The third person I've donated to is the one with the best shot at winning -- Darcy Burner from Washington. Recent polling has her leading 49-46. She's a solid progressive from a district that went 51% for Kerry in 2004. This is probably going to be a more expensive race than the other two, though, so your money may not have as big an impact.

But part of me is absolutely thrilled at the idea of having Darcy Burner in Congress -- specifically, that part of me that gets all big and strong and hairy during the full moon. You see, she was a co-chair of the Harvard-Radciffe Science Fiction Association a couple years before I came to campus. Those are the same good folks with whom I watched Buffy and played roleplaying games and ran around campus smeared in blue body paint and howling like a wolf as a modern re-imagining of an ancient pagan ritual.* So I hope you'll understand if I send a little of my money that way.

*note to Reichert oppo researchers: I have absolutely no evidence that Darcy herself did any of these things.

Sunday, September 10, 2006

Read Reagan's Lips: Not Much New Revenue

Jonah Goldberg quotes an emailer responding to Ezra's article on big-government conservatism:
Revenues undoubtedly increased in the 80's... whether the Reagan Tax Cuts maximized revenues or not is a question I suppose, but his conclusion that deficits skyrocketed and inequality shot up as a result of the tax cuts is simply not substantiated and his claim revenues did not increase dramatically is not true.
Kevin Drum had the answer to all this a while ago. Once you account for inflation and population growth (a larger population will naturally generate more revenue) you can see that revenues didn't increase dramatically in the 1980s. In the 1970s, the per capita increase in revenue over the decade was 25%. In the 1980s, it was 18%. And in Clinton's 1990s, we got a whopping 40%. Meanwhile, the deficit nearly tripled in the 3-year period surrounding Reagan's huge 1981 tax cuts, running from $74 billion in 1980 to $208 billion in 1983, while Clinton's tax increases ensured falling deficits for every year of his term.
[Cross posted at Ezra's]

Saturday, September 09, 2006

Today's terrorism posts

Today's output consists of this post on how the "Path to 9/11" documentary could be fixed, and this one on Al-Qaeda's recruiting tactics.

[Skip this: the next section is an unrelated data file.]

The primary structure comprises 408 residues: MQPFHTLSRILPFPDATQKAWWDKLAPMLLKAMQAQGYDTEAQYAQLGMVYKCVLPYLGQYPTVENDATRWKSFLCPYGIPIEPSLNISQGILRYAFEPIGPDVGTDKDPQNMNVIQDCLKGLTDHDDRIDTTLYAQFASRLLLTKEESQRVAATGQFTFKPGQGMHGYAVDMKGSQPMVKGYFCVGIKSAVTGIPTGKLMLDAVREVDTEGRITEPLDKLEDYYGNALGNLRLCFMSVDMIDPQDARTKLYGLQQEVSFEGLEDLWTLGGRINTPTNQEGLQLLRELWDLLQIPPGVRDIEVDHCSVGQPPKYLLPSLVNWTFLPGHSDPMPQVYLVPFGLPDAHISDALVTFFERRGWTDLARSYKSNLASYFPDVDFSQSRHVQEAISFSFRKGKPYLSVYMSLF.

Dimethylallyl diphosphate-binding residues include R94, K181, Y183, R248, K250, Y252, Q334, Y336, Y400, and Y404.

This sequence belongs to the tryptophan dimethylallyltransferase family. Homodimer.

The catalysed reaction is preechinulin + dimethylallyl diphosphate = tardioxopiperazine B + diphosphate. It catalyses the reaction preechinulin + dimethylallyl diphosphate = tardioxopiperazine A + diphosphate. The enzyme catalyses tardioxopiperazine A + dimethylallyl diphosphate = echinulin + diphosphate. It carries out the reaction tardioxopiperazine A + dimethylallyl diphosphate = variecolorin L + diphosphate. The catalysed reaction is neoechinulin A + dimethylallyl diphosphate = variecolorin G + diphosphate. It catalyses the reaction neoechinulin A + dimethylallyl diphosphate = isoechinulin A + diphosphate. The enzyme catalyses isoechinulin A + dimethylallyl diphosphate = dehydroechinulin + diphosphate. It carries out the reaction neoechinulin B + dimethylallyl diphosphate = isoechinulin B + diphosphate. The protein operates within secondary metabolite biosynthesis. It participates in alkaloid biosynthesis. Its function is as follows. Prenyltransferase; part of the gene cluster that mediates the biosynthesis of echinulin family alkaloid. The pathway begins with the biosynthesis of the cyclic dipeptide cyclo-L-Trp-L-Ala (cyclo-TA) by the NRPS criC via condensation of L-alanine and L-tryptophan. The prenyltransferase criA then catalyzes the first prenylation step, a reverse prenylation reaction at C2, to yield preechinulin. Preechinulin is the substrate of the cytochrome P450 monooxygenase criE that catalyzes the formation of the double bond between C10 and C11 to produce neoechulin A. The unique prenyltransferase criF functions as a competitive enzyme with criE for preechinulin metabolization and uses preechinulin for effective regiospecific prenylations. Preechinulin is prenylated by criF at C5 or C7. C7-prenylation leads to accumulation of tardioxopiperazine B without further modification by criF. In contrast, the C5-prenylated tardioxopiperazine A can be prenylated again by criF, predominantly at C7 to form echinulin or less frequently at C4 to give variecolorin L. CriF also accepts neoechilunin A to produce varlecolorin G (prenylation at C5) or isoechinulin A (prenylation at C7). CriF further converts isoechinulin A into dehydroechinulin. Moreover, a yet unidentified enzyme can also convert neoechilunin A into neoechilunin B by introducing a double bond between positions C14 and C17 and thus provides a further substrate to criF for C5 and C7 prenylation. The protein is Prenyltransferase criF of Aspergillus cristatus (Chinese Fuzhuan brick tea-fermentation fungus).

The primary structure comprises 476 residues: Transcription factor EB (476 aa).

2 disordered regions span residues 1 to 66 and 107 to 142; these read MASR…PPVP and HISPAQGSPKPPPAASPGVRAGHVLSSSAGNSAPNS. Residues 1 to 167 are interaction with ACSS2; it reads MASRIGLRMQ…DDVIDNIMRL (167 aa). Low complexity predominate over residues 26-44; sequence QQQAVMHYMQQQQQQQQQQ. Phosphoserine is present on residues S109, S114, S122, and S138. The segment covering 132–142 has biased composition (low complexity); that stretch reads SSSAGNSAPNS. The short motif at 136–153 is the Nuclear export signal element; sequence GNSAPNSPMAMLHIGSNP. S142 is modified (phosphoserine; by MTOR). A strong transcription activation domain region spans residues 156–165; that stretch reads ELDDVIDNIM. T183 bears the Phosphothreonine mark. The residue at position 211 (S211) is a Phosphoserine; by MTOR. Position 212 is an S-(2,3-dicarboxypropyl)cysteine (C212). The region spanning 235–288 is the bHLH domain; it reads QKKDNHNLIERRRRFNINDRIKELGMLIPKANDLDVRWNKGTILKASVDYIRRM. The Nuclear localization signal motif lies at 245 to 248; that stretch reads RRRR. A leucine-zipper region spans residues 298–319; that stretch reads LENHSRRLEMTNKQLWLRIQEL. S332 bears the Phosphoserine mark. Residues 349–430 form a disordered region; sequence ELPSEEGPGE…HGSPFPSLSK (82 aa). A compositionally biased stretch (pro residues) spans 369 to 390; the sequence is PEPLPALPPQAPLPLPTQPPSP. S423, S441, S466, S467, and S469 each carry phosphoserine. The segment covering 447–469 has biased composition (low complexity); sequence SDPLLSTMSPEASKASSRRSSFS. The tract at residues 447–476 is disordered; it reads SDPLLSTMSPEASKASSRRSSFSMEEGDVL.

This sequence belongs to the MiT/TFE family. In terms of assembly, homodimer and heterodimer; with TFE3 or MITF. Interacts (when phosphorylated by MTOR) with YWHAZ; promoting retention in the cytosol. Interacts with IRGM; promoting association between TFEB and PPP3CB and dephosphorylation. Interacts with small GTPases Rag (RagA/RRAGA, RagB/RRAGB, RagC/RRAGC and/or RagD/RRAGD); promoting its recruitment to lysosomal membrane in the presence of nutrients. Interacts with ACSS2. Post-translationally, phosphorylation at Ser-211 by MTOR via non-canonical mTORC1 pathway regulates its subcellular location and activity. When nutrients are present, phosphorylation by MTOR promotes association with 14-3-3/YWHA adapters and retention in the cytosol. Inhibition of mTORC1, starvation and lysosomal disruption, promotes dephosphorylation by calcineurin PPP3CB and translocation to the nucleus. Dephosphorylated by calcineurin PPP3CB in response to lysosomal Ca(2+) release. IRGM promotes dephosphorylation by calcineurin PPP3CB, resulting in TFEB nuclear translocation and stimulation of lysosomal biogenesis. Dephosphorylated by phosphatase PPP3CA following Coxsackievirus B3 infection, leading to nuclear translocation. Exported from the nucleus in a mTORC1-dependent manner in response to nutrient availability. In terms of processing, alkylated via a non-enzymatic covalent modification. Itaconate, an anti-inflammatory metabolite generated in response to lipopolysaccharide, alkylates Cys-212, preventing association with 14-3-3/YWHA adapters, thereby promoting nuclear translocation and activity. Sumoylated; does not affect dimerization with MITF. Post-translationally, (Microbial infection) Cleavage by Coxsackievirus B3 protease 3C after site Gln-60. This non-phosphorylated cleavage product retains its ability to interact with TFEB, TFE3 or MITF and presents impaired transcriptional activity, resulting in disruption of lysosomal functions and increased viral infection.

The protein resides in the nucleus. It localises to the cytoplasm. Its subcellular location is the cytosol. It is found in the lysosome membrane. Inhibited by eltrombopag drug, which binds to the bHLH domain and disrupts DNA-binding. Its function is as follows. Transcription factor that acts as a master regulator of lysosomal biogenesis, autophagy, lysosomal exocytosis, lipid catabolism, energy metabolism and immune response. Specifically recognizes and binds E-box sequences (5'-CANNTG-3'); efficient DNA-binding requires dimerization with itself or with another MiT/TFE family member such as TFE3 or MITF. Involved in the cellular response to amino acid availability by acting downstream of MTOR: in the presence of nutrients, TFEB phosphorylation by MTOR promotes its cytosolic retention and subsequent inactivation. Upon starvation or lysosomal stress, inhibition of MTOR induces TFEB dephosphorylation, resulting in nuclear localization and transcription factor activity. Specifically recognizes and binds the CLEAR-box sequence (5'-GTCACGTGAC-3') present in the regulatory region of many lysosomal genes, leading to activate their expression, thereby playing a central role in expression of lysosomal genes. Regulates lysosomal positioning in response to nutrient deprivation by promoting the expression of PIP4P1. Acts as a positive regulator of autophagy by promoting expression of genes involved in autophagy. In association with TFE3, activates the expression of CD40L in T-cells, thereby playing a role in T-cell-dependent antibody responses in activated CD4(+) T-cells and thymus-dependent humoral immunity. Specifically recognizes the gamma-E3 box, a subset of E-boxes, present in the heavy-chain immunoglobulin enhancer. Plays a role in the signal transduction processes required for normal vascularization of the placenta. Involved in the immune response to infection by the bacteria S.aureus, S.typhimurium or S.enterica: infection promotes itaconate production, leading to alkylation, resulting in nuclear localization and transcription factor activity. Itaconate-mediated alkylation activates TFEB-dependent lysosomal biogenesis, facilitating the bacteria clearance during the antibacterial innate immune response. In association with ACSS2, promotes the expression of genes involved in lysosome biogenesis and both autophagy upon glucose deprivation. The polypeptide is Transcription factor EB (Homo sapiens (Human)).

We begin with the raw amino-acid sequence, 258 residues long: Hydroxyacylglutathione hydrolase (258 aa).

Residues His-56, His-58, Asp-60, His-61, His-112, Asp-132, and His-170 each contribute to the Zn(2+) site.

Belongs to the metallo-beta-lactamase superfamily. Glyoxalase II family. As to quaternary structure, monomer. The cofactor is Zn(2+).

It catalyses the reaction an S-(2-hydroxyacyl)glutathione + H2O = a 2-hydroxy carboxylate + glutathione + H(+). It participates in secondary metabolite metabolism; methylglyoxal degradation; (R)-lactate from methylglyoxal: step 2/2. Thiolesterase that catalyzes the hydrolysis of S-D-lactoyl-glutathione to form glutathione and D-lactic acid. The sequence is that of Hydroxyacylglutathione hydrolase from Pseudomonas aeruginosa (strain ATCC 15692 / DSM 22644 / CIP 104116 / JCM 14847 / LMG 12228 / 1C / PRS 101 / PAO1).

Friday, September 08, 2006

Me too

Mark Schmitt: "my general attitude is that if a fight breaks out involving Ezra Klein, I'm on Team Ezra."

James River blues

So I thought I'd come on out and post the lyrics to the other Old Crow Medicine Show song that I've been going nuts over. None of the online lyrics sites seem to have the lyrics right, so I suppose this is some sort of service to the community. The song is relatively fiddle-rich, which I greatly enjoy.

James River blues
I just heard the awful news
I could steer around the rocks
But they're bustin' down the docks

James River blues
that train came on through
and the work's gotten slow
now where's a boatman to go?

I think I'll float on down
to Richmond town

They don't need us anymore
haulin' freight from shore to shore
that big iron hauls much more
than we ever could before

I seen good men going wrong
I've seen bad ones get it right
As that river rolls along
I'll be steppin' out tonight
on the cool flow
floatin' down, down below
the bridge to the water's edge
from the ridge to the ledge
from the hills to the sea
I'll become a memory

James River blues
James River blues
James River blues

The album, I should say, isn't perfect. There's a couple songs on there -- mostly the low-key, boringly bluesy numbers like "God's Got It" and "Down Home Girl" that don't really do much for me. But there's also a whole bunch of stuff on there that I've listened to over and over again in the last couple weeks. Listen to "New Virginia Creeper" and tell me if you can stop bouncing around to the sheer infectious silliness of the song. Or hear "My Good Gal" and tell me if your jaw doesn't drop early in the fourth minute.